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Volunteers construct house for single mom


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Homeowner Amanda Lukins will soon move into her new Franklin home being built by Habitat for Humanity of Johnson County. Scott Roberson / Daily Journal
Homeowner Amanda Lukins will soon move into her new Franklin home being built by Habitat for Humanity of Johnson County. Scott Roberson / Daily Journal

Homeowner Amanda Lukins in the kitchen of her Franklin home being built by Habitat for Humanity of Johnson County. Scott Roberson / Daily Journal
Homeowner Amanda Lukins in the kitchen of her Franklin home being built by Habitat for Humanity of Johnson County. Scott Roberson / Daily Journal


The request was the same every afternoon.

Any time Amanda Lukins loaded her two children, 5-year-old Cole and Isabell, 3, they wanted to take a detour to a quiet neighborhood in Franklin.

Pulling into a cul-de-sac, they stopped in front of a one-story brick house. Soon, it’ll be their home.

 

“We have to drive by at least once a day to see what they’ve done,” Lukins said. “They’re so excited.”

Lukins and her family are the most recent recipients of a house built by Habitat for Humanity of Johnson County. They will leave behind the small two-bedroom apartment that they had been living in, trading it in for a spacious backyard, rooms for each child and a sense of ownership she never had before.

“It is it a timely thing, but it’s worth it. I can come in here and do what I want as far as decorating. I can own it eventually,” Lukins said.

Habitat for Humanity builds low-cost houses and sells them to families who otherwise could not afford one. The new owners receive a 20-year, interest-free mortgage for the house and are responsible for monthly mortgage payments of about $350.

New owners also are asked to put down $700 on the house to help cover closing costs. Families take financial classes and pay “sweat equity” — 300 hours of volunteer labor on their home and other Habitat and community projects.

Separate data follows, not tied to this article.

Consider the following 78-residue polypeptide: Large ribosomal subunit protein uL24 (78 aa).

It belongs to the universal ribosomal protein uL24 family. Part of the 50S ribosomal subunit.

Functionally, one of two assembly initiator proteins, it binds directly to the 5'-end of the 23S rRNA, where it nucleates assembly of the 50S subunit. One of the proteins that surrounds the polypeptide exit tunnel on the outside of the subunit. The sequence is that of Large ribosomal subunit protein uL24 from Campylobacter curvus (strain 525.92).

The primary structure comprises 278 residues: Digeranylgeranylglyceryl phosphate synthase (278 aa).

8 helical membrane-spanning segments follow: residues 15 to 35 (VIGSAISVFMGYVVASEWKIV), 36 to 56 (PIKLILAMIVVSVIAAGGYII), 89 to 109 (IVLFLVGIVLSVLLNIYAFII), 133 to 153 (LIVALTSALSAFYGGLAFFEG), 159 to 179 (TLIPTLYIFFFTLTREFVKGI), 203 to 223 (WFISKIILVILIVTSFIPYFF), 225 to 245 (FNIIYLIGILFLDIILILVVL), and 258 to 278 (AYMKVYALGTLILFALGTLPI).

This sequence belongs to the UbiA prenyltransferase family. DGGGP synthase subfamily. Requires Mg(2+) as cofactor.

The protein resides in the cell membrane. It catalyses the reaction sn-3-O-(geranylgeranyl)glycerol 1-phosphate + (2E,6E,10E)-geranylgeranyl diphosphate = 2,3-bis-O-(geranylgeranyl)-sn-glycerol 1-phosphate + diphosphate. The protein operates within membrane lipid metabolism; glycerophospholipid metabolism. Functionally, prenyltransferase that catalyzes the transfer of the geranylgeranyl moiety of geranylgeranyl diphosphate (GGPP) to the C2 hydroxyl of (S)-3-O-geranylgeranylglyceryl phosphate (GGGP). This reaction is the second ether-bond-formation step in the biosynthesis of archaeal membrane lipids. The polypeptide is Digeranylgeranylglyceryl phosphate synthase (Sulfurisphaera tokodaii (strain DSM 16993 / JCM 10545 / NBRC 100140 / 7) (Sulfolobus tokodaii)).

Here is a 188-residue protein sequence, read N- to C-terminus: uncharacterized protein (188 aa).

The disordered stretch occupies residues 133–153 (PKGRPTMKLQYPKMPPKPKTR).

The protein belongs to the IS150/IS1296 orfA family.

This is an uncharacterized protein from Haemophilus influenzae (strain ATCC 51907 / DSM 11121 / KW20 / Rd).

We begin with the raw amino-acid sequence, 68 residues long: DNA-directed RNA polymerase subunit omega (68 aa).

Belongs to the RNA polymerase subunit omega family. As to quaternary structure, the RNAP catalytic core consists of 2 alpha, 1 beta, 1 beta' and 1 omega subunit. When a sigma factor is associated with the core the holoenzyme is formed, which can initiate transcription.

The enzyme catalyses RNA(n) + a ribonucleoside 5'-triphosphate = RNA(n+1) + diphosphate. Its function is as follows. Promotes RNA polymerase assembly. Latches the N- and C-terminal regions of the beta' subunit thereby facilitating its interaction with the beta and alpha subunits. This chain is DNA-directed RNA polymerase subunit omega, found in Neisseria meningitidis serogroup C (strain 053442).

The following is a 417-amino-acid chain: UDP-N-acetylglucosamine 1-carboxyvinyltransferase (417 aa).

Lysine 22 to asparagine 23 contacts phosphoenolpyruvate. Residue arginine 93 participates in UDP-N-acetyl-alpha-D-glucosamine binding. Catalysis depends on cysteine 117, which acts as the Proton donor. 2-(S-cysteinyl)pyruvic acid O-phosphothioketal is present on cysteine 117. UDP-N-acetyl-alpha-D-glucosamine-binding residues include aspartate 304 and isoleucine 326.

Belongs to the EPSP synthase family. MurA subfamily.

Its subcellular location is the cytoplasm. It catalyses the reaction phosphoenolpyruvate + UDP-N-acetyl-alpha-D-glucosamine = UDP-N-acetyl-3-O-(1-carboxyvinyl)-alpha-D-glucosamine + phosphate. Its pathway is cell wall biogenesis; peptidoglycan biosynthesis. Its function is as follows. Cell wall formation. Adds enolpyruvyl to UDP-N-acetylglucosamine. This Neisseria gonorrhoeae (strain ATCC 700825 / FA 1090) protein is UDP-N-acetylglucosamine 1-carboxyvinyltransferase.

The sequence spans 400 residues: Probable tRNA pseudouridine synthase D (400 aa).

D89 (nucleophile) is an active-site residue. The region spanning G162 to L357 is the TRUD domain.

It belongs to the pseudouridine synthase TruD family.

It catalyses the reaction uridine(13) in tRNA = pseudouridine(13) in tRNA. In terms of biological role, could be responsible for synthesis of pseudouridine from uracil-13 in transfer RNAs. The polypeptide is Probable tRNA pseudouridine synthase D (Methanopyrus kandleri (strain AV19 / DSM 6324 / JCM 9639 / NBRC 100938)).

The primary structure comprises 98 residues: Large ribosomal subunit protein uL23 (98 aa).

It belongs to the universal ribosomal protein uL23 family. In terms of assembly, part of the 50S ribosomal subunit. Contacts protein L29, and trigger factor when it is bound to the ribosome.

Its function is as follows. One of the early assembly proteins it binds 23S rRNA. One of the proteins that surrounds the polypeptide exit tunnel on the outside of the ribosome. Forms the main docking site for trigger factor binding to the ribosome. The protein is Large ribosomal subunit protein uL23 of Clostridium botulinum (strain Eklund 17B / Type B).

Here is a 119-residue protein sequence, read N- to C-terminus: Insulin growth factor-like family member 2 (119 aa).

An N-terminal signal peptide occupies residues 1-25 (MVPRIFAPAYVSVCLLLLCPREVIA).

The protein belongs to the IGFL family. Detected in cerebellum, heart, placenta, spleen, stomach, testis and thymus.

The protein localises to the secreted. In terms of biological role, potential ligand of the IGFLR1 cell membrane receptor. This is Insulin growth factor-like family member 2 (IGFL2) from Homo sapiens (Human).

Lukins became aware of Habitat for Humanity after her brother volunteered on a build. When he described the process, she felt that it would be ideal for her situation and her family.

“The payments on it would be cheaper than my rent,” Lukins said. “You get more space and a yard. That’s something we’re excited for.”

A single mother, Lukins works as a nanny during the week. On weekends, she is an aide at Homeview Health and Rehabilitation in Franklin.

‘A very good thing’

She submitted her application two years ago. Habitat for Humanity has to do a comprehensive investigation to make sure candidates will be good stewards of the houses they build, so Lukins provided financial information, her employment history and past housing situations.

Representatives inspected her apartment and talked to her about what a Habitat for Humanity house would allow her family to do.

Lukins learned she had been accepted in early 2013. She went to work on the sweat equity, including volunteering at Homeview and at Head Start in Franklin, where Cole goes to school.

She took a Dave Ramsey financial literacy class, which prepared her to plan for the bills and monetary responsibilities of home ownership.

Construction on her own home started May 7.

The project is the 13th for Habitat for Humanity of Johnson County. It was dubbed the “heroes build,” with most of the volunteer labor coming from area fire and police departments and the Johnson County Sheriff’s Office.

Habitat for Humanity of Johnson County has put together projects with volunteers from local churches and a women-only build.

Themes help draw attention to each construction project and bring a large group of available volunteers to help complete each home, said Lee Ann Wilbur, executive director.

“We started putting themes to the build, so we wanted to get together with our local heroes. Who better to help build a house?” she said. “It’s turned out to be a very good thing.”

‘I can pay it off’

Crews worked three or four days a week for six weeks.

Lukins was present each day. She helped put up wall studs and drywall. When it was time to paint, she was one of the first people with a brush in hand.

“To be able to put my time and effort into finishing it will help me appreciate this house a lot more,” she said. “Every little thing in here, except the carpet, I helped with.”

The family will move in Sunday.

Monthly payments will be between $300 and $450, depending on the final costs of the project. Still, since she’s paying $400 each month in rent, it will be worth it.

“I can pay it off to own it, instead of an apartment where I’m paying for nothing,” Lukins said.

Currently, she’s planning how to decorate the house. Cole’s room will be a bright shade of blue, while Isabell will get purple walls. She’s going to paint the interior and living room in a neutral tan.

Cole is excited by the prospect of having a long driveway to ride his bike and a backyard for the swing set he’s always hoped to have.

“Where we live at now, there’s no place to have a swing set,” Lukins said. “This will be their first one.”

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